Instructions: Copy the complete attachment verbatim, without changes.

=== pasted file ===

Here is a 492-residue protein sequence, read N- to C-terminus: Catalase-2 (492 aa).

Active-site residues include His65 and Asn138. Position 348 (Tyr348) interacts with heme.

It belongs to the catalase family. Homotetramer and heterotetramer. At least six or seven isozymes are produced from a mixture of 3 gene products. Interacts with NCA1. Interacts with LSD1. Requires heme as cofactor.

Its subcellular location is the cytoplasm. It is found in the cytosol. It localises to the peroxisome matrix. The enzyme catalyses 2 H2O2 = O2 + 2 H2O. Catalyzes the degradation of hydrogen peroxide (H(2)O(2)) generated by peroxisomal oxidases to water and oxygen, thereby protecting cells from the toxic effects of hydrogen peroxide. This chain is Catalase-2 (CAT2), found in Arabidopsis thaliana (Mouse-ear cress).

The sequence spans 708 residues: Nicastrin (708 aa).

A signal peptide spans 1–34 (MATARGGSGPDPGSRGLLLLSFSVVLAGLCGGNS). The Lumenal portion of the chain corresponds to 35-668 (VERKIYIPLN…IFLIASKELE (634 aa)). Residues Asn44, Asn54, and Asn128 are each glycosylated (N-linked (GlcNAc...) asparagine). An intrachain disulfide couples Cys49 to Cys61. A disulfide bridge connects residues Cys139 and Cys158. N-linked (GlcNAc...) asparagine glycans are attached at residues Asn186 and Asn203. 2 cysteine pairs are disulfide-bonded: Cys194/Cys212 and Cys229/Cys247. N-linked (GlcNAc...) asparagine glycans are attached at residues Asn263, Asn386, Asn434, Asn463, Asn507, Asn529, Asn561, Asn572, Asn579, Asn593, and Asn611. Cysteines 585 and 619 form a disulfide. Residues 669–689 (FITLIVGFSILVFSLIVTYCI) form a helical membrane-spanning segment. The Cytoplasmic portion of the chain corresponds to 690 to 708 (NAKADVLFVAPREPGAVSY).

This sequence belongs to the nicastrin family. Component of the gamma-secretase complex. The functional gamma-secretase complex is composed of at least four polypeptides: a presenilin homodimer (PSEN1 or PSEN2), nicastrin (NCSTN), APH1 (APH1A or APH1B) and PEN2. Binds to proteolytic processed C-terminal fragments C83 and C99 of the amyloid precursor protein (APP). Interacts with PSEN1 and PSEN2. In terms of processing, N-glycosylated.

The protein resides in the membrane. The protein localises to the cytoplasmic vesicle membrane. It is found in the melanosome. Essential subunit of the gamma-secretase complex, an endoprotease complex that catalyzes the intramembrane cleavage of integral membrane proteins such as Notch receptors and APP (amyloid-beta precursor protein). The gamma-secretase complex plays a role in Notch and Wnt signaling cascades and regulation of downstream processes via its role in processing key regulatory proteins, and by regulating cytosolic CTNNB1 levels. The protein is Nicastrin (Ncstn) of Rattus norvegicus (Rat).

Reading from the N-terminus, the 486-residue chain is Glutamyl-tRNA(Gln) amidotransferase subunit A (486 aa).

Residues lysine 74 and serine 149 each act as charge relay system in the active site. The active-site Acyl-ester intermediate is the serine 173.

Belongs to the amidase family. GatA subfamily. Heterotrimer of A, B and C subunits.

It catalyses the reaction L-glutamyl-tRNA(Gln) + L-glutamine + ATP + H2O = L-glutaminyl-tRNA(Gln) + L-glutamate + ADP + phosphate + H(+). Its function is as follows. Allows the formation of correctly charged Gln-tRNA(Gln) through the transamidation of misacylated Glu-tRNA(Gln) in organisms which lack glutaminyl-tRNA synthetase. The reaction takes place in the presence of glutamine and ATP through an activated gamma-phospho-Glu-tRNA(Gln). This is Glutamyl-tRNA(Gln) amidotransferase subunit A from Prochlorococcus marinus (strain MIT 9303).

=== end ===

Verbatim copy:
Here is a 492-residue protein sequence, read N- to C-terminus: Catalase-2 (492 aa).

Active-site residues include His65 and Asn138. Position 348 (Tyr348) interacts with heme.

It belongs to the catalase family. Homotetramer and heterotetramer. At least six or seven isozymes are produced from a mixture of 3 gene products. Interacts with NCA1. Interacts with LSD1. Requires heme as cofactor.

Its subcellular location is the cytoplasm. It is found in the cytosol. It localises to the peroxisome matrix. The enzyme catalyses 2 H2O2 = O2 + 2 H2O. Catalyzes the degradation of hydrogen peroxide (H(2)O(2)) generated by peroxisomal oxidases to water and oxygen, thereby protecting cells from the toxic effects of hydrogen peroxide. This chain is Catalase-2 (CAT2), found in Arabidopsis thaliana (Mouse-ear cress).

The sequence spans 708 residues: Nicastrin (708 aa).

A signal peptide spans 1–34 (MATARGGSGPDPGSRGLLLLSFSVVLAGLCGGNS). The Lumenal portion of the chain corresponds to 35-668 (VERKIYIPLN…IFLIASKELE (634 aa)). Residues Asn44, Asn54, and Asn128 are each glycosylated (N-linked (GlcNAc...) asparagine). An intrachain disulfide couples Cys49 to Cys61. A disulfide bridge connects residues Cys139 and Cys158. N-linked (GlcNAc...) asparagine glycans are attached at residues Asn186 and Asn203. 2 cysteine pairs are disulfide-bonded: Cys194/Cys212 and Cys229/Cys247. N-linked (GlcNAc...) asparagine glycans are attached at residues Asn263, Asn386, Asn434, Asn463, Asn507, Asn529, Asn561, Asn572, Asn579, Asn593, and Asn611. Cysteines 585 and 619 form a disulfide. Residues 669–689 (FITLIVGFSILVFSLIVTYCI) form a helical membrane-spanning segment. The Cytoplasmic portion of the chain corresponds to 690 to 708 (NAKADVLFVAPREPGAVSY).

This sequence belongs to the nicastrin family. Component of the gamma-secretase complex. The functional gamma-secretase complex is composed of at least four polypeptides: a presenilin homodimer (PSEN1 or PSEN2), nicastrin (NCSTN), APH1 (APH1A or APH1B) and PEN2. Binds to proteolytic processed C-terminal fragments C83 and C99 of the amyloid precursor protein (APP). Interacts with PSEN1 and PSEN2. In terms of processing, N-glycosylated.

The protein resides in the membrane. The protein localises to the cytoplasmic vesicle membrane. It is found in the melanosome. Essential subunit of the gamma-secretase complex, an endoprotease complex that catalyzes the intramembrane cleavage of integral membrane proteins such as Notch receptors and APP (amyloid-beta precursor protein). The gamma-secretase complex plays a role in Notch and Wnt signaling cascades and regulation of downstream processes via its role in processing key regulatory proteins, and by regulating cytosolic CTNNB1 levels. The protein is Nicastrin (Ncstn) of Rattus norvegicus (Rat).

Reading from the N-terminus, the 486-residue chain is Glutamyl-tRNA(Gln) amidotransferase subunit A (486 aa).

Residues lysine 74 and serine 149 each act as charge relay system in the active site. The active-site Acyl-ester intermediate is the serine 173.

Belongs to the amidase family. GatA subfamily. Heterotrimer of A, B and C subunits.

It catalyses the reaction L-glutamyl-tRNA(Gln) + L-glutamine + ATP + H2O = L-glutaminyl-tRNA(Gln) + L-glutamate + ADP + phosphate + H(+). Its function is as follows. Allows the formation of correctly charged Gln-tRNA(Gln) through the transamidation of misacylated Glu-tRNA(Gln) in organisms which lack glutaminyl-tRNA synthetase. The reaction takes place in the presence of glutamine and ATP through an activated gamma-phospho-Glu-tRNA(Gln). This is Glutamyl-tRNA(Gln) amidotransferase subunit A from Prochlorococcus marinus (strain MIT 9303).